In long day care (LDC), where for-profit providers dominate and make their most lucrative earnings, the quality ratings are also worse than the rest of the sector. For-profit LDC centres are twice as likely to be rated as not meeting the national quality standards than not-for-profit centres. They are also more likely not to meet the NQS than any other management type. By any reasonable standard, these results are alarming.
Our analysis also provides new insights into the performance of the three biggest for-profit LDC providers in the country: G8, Affinity and Busy Bees. The poorer quality ratings of these three players epitomise the crisis in the sector and gives new insight into a profit above people – in this case children – way of operating. This does not belong in any education setting. G8 is listed on the Australian stock exchange and pays dividends to shareholders. Affinity was just traded between private equity funds for $650 million dollars and Busy Bees, a global early learning empire run by a Canadian pension fund, acquired Think Childcare, another Australian listed provider in June. When profits, shareholder dividends, bloated executive salaries and cost-cutting to impress the next private equity buyer are the priority, quality and safe world-class early learning are not.
Moreover, nearly all growth in the sector is to be found among for-profit providers: in the financial year 2020-21 the number of for-profit services grew by 4 per cent. By comparison, the number of private not-for-profit services remained stagnant while the number of government-provided services declined. It is therefore vital that for-profit providers shift gears on their approach to safety and quality, instead of continuing to fall behind. With Australia unlikely to be free from COVID-19 any time soon, it is urgent that for-profit providers are held accountable around safety standards. Without immediate attention to safety and quality among for-profit providers, ECEC will continue to be one of the most precarious settings in which to learn and work during the pandemic. The current system of putting profits first has failed; we need to build a new system that puts children and educators back at its centre.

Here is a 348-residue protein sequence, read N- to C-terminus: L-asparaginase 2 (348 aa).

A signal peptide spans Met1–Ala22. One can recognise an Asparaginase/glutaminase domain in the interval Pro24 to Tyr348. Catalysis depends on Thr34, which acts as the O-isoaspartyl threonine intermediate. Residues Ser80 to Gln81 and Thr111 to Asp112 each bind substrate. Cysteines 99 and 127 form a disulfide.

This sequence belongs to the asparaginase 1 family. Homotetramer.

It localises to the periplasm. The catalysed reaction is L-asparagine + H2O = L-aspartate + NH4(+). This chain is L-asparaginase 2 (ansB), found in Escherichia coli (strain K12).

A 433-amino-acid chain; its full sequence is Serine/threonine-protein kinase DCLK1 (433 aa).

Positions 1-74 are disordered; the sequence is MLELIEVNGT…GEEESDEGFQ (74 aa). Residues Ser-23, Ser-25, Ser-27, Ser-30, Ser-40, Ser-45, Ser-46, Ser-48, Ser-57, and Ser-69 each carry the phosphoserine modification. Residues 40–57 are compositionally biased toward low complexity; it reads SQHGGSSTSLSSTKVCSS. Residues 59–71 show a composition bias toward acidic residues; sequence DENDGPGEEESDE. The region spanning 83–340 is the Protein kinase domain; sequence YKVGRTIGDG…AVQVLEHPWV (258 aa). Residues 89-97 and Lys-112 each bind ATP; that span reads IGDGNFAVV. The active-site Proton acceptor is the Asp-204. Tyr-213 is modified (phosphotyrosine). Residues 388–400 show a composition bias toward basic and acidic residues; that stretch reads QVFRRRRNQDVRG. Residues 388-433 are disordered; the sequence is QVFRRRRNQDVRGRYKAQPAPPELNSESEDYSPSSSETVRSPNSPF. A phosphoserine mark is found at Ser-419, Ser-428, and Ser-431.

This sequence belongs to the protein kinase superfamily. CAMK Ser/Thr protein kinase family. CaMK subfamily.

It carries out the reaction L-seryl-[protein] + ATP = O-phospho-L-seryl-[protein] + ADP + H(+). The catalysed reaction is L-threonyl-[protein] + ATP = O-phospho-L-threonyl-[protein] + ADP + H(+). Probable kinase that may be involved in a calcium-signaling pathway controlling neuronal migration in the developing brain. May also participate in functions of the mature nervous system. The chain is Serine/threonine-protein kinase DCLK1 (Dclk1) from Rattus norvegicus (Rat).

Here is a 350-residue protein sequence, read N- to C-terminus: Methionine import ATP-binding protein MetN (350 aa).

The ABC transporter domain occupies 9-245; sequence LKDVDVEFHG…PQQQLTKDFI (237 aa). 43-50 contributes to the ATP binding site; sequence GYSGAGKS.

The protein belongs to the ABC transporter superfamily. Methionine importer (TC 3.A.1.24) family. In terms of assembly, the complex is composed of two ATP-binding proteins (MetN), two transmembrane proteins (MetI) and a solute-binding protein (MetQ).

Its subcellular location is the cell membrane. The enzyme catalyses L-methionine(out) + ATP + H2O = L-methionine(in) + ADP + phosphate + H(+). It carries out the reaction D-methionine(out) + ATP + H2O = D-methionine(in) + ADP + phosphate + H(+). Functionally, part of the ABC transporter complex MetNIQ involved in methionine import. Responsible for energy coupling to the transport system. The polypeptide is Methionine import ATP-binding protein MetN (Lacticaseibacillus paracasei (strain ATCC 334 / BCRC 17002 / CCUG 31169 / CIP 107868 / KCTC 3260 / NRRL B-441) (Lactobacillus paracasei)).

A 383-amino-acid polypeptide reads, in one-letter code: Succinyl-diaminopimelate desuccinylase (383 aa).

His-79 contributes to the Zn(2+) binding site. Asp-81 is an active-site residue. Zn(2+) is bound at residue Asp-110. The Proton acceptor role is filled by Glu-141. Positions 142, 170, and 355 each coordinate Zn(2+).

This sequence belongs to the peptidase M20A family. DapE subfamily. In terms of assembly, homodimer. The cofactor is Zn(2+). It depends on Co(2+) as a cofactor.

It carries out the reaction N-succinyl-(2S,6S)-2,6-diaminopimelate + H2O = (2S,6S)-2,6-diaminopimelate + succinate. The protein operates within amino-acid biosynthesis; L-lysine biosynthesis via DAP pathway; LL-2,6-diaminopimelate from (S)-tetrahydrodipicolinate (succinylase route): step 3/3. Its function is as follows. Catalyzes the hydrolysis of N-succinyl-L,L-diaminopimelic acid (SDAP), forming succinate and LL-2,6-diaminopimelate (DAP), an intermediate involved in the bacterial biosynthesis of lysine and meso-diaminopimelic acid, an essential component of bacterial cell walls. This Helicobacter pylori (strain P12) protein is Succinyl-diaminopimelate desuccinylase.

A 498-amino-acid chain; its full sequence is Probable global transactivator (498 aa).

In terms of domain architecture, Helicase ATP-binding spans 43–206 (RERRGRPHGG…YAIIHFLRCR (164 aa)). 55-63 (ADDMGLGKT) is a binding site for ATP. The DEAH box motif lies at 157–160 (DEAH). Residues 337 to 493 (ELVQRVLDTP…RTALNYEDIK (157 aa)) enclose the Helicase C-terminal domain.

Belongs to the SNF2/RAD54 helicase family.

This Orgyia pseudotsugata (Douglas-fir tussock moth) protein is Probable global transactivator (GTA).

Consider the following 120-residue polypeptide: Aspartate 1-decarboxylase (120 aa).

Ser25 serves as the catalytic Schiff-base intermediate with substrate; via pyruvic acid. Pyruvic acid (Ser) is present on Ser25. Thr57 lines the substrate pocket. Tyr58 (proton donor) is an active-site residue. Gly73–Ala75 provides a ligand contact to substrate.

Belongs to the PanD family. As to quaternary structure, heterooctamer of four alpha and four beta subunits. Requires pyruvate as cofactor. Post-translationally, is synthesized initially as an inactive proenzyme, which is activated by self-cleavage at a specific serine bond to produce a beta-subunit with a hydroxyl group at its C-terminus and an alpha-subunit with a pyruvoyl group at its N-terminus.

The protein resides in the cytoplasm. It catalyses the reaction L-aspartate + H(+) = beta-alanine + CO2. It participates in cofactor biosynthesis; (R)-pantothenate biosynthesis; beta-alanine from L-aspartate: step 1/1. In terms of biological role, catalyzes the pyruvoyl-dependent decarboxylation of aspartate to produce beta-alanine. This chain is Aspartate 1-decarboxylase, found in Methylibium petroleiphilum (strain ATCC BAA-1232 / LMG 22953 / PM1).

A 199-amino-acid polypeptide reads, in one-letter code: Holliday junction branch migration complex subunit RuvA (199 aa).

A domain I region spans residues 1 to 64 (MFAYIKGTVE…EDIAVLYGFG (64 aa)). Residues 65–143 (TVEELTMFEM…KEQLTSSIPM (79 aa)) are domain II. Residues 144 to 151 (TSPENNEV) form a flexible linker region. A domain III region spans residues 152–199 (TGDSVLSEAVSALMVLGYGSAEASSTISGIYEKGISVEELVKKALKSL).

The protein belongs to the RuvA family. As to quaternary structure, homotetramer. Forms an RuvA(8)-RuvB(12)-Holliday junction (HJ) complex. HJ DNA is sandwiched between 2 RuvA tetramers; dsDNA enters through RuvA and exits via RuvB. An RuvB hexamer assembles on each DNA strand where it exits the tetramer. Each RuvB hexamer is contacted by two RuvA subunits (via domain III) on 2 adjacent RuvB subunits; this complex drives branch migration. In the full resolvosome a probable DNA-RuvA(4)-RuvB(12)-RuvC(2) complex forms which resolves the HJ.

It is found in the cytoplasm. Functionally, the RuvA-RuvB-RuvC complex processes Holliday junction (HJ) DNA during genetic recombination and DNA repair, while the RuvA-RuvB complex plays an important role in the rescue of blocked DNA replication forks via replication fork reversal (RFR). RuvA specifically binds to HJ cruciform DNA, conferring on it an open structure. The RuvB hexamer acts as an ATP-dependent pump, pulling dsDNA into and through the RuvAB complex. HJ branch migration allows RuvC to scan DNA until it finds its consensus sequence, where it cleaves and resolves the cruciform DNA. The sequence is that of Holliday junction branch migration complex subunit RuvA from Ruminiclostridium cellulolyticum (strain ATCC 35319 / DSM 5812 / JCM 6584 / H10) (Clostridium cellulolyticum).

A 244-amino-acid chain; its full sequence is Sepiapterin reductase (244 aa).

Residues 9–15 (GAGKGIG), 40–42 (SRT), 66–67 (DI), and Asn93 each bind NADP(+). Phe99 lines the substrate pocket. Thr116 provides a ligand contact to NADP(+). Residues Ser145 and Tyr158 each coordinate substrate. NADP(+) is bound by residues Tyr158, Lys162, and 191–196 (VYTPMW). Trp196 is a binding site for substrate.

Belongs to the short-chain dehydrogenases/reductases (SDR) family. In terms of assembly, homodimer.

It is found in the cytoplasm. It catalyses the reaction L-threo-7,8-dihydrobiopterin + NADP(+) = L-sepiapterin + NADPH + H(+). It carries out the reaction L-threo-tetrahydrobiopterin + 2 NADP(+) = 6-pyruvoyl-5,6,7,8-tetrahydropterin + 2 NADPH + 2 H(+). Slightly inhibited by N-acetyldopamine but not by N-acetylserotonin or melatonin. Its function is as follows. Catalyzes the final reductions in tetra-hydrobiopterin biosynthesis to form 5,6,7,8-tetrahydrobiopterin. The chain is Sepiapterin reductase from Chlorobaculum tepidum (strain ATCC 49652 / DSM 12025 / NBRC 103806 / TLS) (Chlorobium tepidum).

The report also includes a smaller section on the dangers of working in the sector from an educator’s perspective. Australian statistics show early childhood educators face the greatest risk of injury in the education sector and a higher risk than workers in some blue-collar industries. According to researchers from Charles Sturt University, rates of claims for the top three most serious physical injuries for ECEC educators and teachers are as high as for those working in construction. Educators deserve to feel safe at work. They already deal with health risks such as exposure to infectious diseases, and physical injuries such as being struck, bitten or having objects thrown at them. The workforce crisis, and COVID-19, which has intensified the problem of understaffing, have further undermined safety in ECEC, and are putting children and educators in danger.